Here is Bamyan, Hazaristan. The Hazara still face systematic crimes such as discrimination by the Pashtunist government and genocide by terrorist groups including Pashtun Taliban, Kuchi and Daesh. In March 2001, Pashtun Taliban destroyed the ancient Buddha sculptures of Bamyan which were principal symbols of Hazara history and culture, and one of the most popular masterpieces of the oral and intangible heritage of humanity. However, the Hazara try their best to preserve their colorful (...)
Decentralization: Prospect and vision for Sustainable Development in Afghanistan
Saturday 12 May 2012, by
Decentralization and sustainable development are essential issues to the post conflict reconstruction and governing processes of Afghanistan and these concepts can not be overemphasized. This article interrogates conceptual clarifications of decentralization and sustainable development, the centralized problem, Why decentralization for Afghanistan?
It is process of transferring power from or decision making from the central government to local government structure. A decentralized system encourages fewer tiers in the organizational structure, wider span of control, and a bottom- to -top flow of decision making. In a centralized system, the decision making process is a top-to- bottom approach. Today, many countries have this system (UNCDF 2000; Totemeyer 2000:95).
Let’s consider three different forms of decentralization.
I. Political Decentralization: The process where the citizens or their elected officials will have power in public decision making. It encourages a pluralistic politics or representative democratic system of government. The citizens or their representatives will have the opportunity of formulating policies and ensuring those policies are implemented. For instance, the National Policy on Decentralization and Local Governance is advocating for the election of superintendent and other local county officials. When the local people elect their officials, they will be accountable to their people. The policy to improve the welfare of the local inhabitants will be established.
II. Administrative Decentralization: it is the transferring of planning, financing and management of certain public functions from the central to the local authority. The local officials should have some authority to administer or control local functionaries. Administrative decentralization has three forms, namely: Deconcentration, Delegation and Devolution.
A. Deconcentration: The form of decentralization in which the central authority redistributes authority through their autonomy agencies or functionaries of government. In essence, the responsibilities of central government officials will be shifted in regions, counties or districts. The administration is managed by the central government authority.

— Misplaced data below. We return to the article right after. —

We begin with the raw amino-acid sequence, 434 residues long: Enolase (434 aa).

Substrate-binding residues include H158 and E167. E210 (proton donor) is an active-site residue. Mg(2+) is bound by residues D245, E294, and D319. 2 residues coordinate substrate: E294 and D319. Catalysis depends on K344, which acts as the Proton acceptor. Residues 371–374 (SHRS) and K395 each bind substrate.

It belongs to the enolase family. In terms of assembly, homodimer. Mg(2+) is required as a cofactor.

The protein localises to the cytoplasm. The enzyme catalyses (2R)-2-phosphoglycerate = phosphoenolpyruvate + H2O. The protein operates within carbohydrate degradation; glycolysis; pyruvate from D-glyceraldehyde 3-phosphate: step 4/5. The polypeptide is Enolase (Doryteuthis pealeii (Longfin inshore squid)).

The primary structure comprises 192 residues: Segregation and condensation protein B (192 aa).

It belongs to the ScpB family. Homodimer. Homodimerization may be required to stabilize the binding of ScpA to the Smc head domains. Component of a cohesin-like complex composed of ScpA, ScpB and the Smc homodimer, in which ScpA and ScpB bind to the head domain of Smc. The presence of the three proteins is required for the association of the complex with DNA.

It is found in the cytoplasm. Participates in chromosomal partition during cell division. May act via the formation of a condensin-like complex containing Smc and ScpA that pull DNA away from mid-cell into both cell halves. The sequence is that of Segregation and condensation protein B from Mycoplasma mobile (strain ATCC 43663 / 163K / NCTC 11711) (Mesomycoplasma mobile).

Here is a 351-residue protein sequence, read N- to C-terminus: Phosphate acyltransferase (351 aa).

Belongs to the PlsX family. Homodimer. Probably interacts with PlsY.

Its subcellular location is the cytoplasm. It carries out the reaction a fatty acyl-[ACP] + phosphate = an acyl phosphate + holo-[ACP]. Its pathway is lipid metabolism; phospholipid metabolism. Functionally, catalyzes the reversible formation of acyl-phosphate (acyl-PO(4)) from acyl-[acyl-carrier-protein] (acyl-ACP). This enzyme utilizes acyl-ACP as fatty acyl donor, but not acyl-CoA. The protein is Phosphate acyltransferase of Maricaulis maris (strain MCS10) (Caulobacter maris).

B. Delegation: it is the form of decentralization in which the central government authority transfer responsibilities for decision making and administration of public functions to semi-autonomous agencies that is not definitely controlled by central government, but eventually answerable to it.
C. Devolution: this is the form of decentralization in which the central government gives some political, administrative and fiscal powers to the local government. This is exactly what the National Policy on Decentralization and local governance is emphasizing. For example, the Political aspect of the policy emphasizes the election of superintendent and other local officials.
III. Fiscal decentralization: This is the process whereby some financial or monetary responsibilities are transferred from the central government to the local government structure. When political power is devolved, the local government authority will need to have some financial responsibility to raise taxes, or collect revenue to ensure that there is substantial development in the local structures.
Sustainable development: is the deliberate and systematic policy of ensuring the survival of a state in such conditions that the social, economic and political necessities that are important for the enjoyment of the good life and ensuring the greatest good for the greatest numbers are available now without this constituting a denial for the capacity of being able to enjoy the same benefits to generations yet unborn in the foreseeable future (Babawale, 2008). It also an entrenched socio-economic and political development that generation unborn can experience. This is the type of development that Afghanistan needs.
The Centralized Problem: